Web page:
Sunday, 19 February 2012

Growth and Disintegration (ii)

For my stitchery sample I revisited the shapes of Chapter 9. Sadly in presenting the samples for photography I ironed and flattened the appearance rather badly.  However the exercise did reveal how working the fabric with sewing near the edges of the cross did encourage the edges to curl, particularly with the sample in the  bottom centre and the right of 30a.  Frayed and gathered strips could also blur outlines
                                                                                                   Ref 30a
For a composite sample of several shapes I used fabrics and threads in 30b, cut shapes and bond them to the base fabric with a chiffon top layer.
Ref 30b
By bonding the shapes I had thought stitching would be a vehicle for interest but I soon realised that I should have frayed the shapes before bonding them as they appeared rather stark.  This piece will be revisited and more stitching will be used as I experiment in preparation for the final resolved samples.

Growth and Disintegration (i)

To ease the input of this final chapter I have set out three sections. This first section will show elements of exploring the ideas and examples of growth and disintegration, the second section will summarise and show examples and the third section will be the resolved samples.
First thoughts:
Using two weights of paper, which had been coloured, sample a) shows free machine embroidery straight stitch on  a heavier weight hand towel sample b) shows grid pattern machine embroidery zig zag stitch on a lighter weight kitchen towel
                                        Ref 28 a                                                  Ref 28 b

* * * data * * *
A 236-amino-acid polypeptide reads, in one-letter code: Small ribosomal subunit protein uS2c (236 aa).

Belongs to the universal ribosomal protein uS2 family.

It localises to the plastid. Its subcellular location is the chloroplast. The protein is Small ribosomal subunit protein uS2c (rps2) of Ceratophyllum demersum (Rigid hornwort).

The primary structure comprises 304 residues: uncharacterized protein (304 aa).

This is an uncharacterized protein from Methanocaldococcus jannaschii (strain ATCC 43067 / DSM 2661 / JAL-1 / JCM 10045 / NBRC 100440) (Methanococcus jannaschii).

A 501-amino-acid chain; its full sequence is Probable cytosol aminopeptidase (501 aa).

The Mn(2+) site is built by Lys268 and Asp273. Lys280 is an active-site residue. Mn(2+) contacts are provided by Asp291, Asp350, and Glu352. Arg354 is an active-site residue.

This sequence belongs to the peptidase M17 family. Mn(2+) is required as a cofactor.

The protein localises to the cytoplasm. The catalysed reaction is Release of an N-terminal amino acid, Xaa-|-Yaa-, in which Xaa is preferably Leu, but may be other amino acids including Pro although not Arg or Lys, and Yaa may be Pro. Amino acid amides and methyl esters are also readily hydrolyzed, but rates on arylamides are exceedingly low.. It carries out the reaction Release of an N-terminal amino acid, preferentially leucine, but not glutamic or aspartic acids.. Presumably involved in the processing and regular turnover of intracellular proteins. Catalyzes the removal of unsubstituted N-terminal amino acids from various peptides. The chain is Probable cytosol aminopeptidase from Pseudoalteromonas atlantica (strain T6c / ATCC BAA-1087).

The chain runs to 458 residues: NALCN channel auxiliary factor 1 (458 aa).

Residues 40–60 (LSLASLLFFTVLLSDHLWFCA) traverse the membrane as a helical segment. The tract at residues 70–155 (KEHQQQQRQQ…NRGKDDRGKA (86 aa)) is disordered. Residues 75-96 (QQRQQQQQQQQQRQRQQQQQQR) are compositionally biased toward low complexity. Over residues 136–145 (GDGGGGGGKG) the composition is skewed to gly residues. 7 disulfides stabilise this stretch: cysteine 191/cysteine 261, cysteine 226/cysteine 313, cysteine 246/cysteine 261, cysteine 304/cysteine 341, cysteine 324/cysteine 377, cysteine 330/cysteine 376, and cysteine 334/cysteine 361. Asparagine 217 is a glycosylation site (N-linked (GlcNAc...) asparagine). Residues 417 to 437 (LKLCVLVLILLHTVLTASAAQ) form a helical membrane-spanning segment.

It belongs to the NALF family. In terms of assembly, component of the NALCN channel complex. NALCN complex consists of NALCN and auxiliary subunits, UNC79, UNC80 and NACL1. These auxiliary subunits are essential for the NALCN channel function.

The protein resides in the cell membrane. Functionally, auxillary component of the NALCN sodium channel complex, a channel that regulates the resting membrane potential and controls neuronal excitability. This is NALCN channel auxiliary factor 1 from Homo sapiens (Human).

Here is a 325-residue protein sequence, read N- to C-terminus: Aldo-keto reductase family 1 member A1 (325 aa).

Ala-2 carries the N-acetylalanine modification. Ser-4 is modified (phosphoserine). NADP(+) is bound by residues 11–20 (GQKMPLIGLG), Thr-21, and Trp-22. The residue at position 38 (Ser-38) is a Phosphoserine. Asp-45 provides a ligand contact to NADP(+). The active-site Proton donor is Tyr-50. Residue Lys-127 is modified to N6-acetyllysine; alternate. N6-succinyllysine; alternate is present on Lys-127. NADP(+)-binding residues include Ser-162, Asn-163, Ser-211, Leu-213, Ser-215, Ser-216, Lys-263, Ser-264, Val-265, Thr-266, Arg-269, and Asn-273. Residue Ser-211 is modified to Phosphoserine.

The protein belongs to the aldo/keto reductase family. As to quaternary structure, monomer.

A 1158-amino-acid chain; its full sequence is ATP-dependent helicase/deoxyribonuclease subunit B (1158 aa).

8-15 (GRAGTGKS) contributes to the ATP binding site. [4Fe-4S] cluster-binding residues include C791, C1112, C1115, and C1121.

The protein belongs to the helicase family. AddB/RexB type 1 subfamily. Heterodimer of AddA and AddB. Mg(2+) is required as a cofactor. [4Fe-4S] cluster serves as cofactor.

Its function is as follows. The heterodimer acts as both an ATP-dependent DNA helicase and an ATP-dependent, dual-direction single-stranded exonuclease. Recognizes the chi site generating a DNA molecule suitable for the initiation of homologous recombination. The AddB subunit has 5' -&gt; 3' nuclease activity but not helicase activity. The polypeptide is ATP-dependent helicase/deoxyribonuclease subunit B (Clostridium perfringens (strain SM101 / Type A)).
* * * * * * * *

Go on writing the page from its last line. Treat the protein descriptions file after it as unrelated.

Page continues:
The more random stitches on the heavier paper of sample a) did not disintegrate as easily as the grid structures on the lighter sample b. By using the feed dogs on sample b) a certain amount of tearing took place beside some of the seams - this gives the appearance of 'bridges' across some of the gaps. I was able to lessen the gaps by pulling edges together and machining across.  Both pieces were in the water for the same time.  I was surprised at how much twisting, tearing and rubbing needed to be done on what I thought would be a fragile material.  This amount of action and the sewing had an added bonus as you had some control over the extent of disintegration.
 I was inspired to try a sample with fabric.  Fabric strips were tied over a frame which included warps and wefts of elasticated thread. Free machine embroidery was used to hold the threads to a backing voile fabric.
                                                                                    ref 28 c weaving on original frame
                                      Ref 28d background fabric added                           Ref 28e taken of frame
                              Two sheets of small paper samples were made to show a range of:
                                                        Ref 28 f                             Ref 28g
To distinguish the various methods they are from top to bottom on sample a): perforation with pin, punch, pencil(bursting through from other side) burn and scald; tear rip and slash; twist and fold; crumple, wrinkle, squeeze and curl.  For sample b): water dissolve on 'right' side then 'wrong' side; pleats, two strips in 90 degree chain; weave plain and twill;origami cuts.                    
Second thoughts:
 Using specific shapes from Chapter 4 -Ref 29a the process of tearing various stages of disintegration from paper Ref 29b. 
                                                          Ref 29 a                                              Ref 29b
Paper samples were then made.  I included two samples of fabric that was torn on the left side of Ref 29c, the way the fabric pulled, gathered and frayed showed a natural part of the process. I particularly like the way frayed threads occurred on the diagonal axis of the samples sadly the bottom sample of 29d these threads got cut by mistake!!! hence the pencil markings. Ref 29e appears to replicate seeds erupting from the top shape.  Introducing tartan fabric allowed a colourful and more visible sample of distortion by pulling threads out.
                                                                  Ref 29c                                              Ref 29d
                                                                  Ref 29e